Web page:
|Hit & Run||0|
There is a two page piece in the Washington Post today with a headline that reads House GOP Uses Procedural Tactic To Frustrate Democratic Majority. Here’s how most of the article goes:
House Republicans, fighting to remain relevant in a chamber ruled by Democrats, have increasingly seized on a parliamentary technique to alter or delay nearly a dozen pieces of legislation pushed by the majority this year.
And an election-year promise by Democrats to pay for any new programs they created has made it easier for Republicans to trip them up.
Tensions over the maneuvers reached a boil this week. Republicans used procedural tactics to stall floor debate for four hours Wednesday, and they are threatening to tie up future legislative action.
That “boiling point” the WaPo mentions included a nakedly blatent attempt by Pelosi and co. to rewrite the germaneness rule, which has been in effect since 1822. But where is this in the WaPo piece? Oh, it’s glossed over, on the third to last paragraph of the article (emphasis added):
This week, Democratic staffers privately discussed a rule change to limit the Republicans’ ability to make motions to recommit. GOP leaders were incensed and threatened to use all available procedural techniques to block every bill except war spending legislation. But Democrats are hampered by their promise to run the chamber in a more open fashion than Republicans did when in the majority.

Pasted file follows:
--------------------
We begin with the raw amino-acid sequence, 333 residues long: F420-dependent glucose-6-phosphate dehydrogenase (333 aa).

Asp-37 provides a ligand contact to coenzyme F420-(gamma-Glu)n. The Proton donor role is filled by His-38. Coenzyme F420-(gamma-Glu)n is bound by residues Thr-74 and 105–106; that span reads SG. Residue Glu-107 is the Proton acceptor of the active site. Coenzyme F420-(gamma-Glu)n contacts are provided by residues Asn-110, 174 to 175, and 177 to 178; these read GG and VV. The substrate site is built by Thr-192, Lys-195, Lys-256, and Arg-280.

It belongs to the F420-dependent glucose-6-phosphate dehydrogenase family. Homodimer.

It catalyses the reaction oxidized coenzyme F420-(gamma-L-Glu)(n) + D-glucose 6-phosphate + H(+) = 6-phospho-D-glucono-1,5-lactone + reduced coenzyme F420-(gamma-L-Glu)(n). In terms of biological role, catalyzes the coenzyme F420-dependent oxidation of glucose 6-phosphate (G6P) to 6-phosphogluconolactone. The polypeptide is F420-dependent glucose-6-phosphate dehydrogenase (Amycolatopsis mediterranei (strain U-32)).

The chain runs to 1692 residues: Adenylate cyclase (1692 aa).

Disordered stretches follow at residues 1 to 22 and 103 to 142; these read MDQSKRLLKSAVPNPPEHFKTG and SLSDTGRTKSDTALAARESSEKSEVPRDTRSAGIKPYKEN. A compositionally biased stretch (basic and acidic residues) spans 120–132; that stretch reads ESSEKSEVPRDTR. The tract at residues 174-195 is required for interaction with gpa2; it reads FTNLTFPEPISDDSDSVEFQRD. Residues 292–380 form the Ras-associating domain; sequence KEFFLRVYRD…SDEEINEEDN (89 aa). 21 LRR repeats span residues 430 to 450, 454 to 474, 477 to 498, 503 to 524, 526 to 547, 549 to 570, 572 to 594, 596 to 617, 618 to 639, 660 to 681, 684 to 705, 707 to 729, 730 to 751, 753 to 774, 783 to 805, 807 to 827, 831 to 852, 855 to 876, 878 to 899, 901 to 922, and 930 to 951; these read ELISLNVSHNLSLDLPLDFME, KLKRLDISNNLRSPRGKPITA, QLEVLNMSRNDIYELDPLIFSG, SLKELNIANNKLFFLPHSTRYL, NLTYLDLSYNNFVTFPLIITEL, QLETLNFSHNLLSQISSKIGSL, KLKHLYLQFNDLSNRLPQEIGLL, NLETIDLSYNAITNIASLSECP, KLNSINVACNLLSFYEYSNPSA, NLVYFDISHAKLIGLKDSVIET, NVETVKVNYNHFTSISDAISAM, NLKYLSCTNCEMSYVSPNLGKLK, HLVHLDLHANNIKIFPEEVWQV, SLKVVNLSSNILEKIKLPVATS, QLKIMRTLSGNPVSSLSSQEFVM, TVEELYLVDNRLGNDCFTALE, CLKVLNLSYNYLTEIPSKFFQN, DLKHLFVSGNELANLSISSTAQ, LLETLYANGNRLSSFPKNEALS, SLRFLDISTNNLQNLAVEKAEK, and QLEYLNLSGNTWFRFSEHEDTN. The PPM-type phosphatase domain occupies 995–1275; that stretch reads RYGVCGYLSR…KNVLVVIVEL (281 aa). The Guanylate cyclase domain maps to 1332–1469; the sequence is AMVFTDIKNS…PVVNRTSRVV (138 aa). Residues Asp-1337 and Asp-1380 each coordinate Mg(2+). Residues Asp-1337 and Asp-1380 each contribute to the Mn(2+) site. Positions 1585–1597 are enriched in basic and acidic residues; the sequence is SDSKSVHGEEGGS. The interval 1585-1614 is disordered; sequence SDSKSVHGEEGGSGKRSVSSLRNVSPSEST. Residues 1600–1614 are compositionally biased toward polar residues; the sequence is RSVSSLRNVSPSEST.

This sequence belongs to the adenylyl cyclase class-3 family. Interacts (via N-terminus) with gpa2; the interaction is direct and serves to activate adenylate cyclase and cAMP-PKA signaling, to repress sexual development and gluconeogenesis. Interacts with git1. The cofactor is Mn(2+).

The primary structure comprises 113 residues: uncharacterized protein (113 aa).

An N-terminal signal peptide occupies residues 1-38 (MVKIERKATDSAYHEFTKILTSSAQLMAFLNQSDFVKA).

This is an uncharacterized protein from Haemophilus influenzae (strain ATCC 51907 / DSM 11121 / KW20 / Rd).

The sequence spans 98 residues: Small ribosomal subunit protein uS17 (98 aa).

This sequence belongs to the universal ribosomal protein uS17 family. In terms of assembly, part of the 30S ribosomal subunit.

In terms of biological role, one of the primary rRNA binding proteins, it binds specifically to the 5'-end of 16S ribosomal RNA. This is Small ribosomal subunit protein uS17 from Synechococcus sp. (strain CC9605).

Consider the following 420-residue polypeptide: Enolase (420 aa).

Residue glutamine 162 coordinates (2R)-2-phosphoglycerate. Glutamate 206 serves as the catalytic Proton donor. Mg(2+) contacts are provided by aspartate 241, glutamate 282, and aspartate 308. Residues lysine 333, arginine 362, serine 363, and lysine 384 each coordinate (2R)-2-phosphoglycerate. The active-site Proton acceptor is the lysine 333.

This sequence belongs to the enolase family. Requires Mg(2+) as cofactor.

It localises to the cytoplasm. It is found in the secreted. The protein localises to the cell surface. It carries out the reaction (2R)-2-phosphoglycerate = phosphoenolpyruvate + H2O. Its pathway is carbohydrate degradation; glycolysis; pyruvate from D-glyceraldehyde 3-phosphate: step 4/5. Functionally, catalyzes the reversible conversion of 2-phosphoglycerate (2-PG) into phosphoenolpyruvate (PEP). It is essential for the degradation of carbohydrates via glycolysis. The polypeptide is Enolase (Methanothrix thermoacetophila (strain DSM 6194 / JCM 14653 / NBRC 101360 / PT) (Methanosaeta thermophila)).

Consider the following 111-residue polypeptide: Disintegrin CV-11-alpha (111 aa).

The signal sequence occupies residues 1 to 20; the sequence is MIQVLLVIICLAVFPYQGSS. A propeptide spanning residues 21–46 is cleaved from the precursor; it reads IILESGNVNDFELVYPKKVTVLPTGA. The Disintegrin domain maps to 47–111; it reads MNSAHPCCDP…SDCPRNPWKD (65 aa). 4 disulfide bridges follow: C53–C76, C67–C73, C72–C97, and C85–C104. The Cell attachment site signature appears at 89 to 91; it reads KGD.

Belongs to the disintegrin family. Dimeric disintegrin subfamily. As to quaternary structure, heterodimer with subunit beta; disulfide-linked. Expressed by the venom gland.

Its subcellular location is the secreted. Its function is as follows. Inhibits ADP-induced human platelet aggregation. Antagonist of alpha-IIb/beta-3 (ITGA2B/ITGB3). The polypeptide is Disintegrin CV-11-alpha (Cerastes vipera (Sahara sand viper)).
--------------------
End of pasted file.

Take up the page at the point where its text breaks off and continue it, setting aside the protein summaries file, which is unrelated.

“Dem staffers”? Merely “limit” the Republicans’ ability to make motions to recommit? Let’s take a look at what actually happened (emphasis added):
Earlier today, House Democrats, led by Speaker Nancy Pelosi (D-CA), today sought to rewrite the rules of the House to prevent PAYGO offsets from expanding the scope of germaneness to further what Republicans may offer in their motions to recommit the bills to Committee. Such a change would allow House Democrats to more easily raise taxes and increase government spending without being held to account. The move would have marked the first change in the germaneness rule since 1822 and is a direct infringement on the rights of the Minority in the House and the Americans that they represent.
And the number of articles covering the incident? Well, count ‘em here.
Betsy Newmark slams home the relevant point:
Apparently, the wonky talk went over the head of the Washington Post reporter so all that she could write about was what the Republicans were doing and she totally missed what the Democrats tried to do in response. Once again, I’d offer a comparison to how the media covered the efforts by the Republican majority in the Senate to change rules so that the minority couldn’t filibuster a judicial nominee. There the emphasis wasn’t on how the Democrats were thwarting the desires of the majority, usually a bipartisan majority, but how the Republicans were thinking of tinkering with sacred rules of the Senate. What a difference when the parties are switched.